That being said I only back it up when I think about losing it, maybe once a year. It is the list of books that I have read.
I read about a book a day. This depends on the size of the book and how much I get done in my REAL life. I read about 300 pages. I don't speed read, but I am a fast reader. If I was reading technical journals I would not read this fast. I would also not retain very much information.
I don't join book clubs, because by the time they have the next meeting I will have read another 20 or 30 books and I will have forgotten which character was in what book and maybe mix up the important points.
I prefer paperbacks because I carry a book almost everywhere I go. I can vacuum with a book. I do dishes and dust with a book. I read while my husband drives. He doesn't talk a lot so this works for us. If he has something to say, I stop reading and when he runs out of things to say I pull the book back up. Hardbacks are hard on my wrists when reading in bed and it is hard to keep them out of the bath tub, where I do a LOT of reading. Plus, if I damage a hardback, it will be much more expensive to replace as I mostly read library books.
When we lived in California, I lived close to about 5 libraries. At that time, they didn't buy a lot of paperbacks for the library. They relied on donated copies. Once I had read all the ones that interested me, I went on to the next library. When I had exhausted all the libraries close to me I started buying books at a used book store.
If I brought home a book that I had read before from the library, I just put it back in the pile to be returned. If I BOUGHT one that I had already read, I was furious. Lee kept after me to set up an Excel file to keep track of my reading. I was reluctant because I had been reading since I was 4 and how do you know where to start. Plus, I was not very good on the computer, except for email and Google.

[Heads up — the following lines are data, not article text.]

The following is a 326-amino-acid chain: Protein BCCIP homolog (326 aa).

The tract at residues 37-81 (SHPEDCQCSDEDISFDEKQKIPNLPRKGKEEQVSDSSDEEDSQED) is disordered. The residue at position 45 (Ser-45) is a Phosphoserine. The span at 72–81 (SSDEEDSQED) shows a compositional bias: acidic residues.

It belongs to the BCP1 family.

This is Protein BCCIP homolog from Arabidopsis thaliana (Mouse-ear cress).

He talked me into it. I just kept a notebook by the bed and wrote down the author and title after I finished a book. After a while I added the genre and then I started rating the books. If I HATED a book I wanted to know not to purchase that author again. If I LOVED a book, I wanted to search for that author. Sometimes I would give an author another chance for an iffy book, but there are a lot of books and I usually quit them after two not-so-good ones.
If I happened upon a book I had read that wasn't on my list, I added it in, but at this point, the books not on my list are so old or they are classics and I don't need to add them. So there are maybe 50 books or so on my list that I didn't read in the mid-nineties when I started keeping track.
As of yesterday there were 6447. I finished one last night and I'm half-way through one today, but they are not added into the file, so they don't count , yet.
I often told young, voracious readers in the library to start keeping a list. I wish I had done so. There were always a few older readers that would come in with their tattered notebooks held together with a rubber band and loose pages falling out. I would try to encourage them to use an Excel file. It is so handy. It alphabetizes by author and by title within the author. I print out a new copy every 100 books or at least when I go to buy books at the used book store. I LOVE it.
My current scheme is to get on the library website. I go to Advanced Search and look for paperbacks with 2012 as the publication date. Then I request all the ones that interest me. When I don't have enough to keep me busy, I go to the used book store to catch the ones that are older that I missed. GOTTA have the list for that!
I went to the book store yesterday and brought back all the books I had finished to trade in. I made a pile of the books I wanted and then alphabetized them by author. Then I went through my list and ended up putting back about five books. Good thing I had my list! If someone asks me about an author, I can look them up and tell you which are the best authors and which are their best books.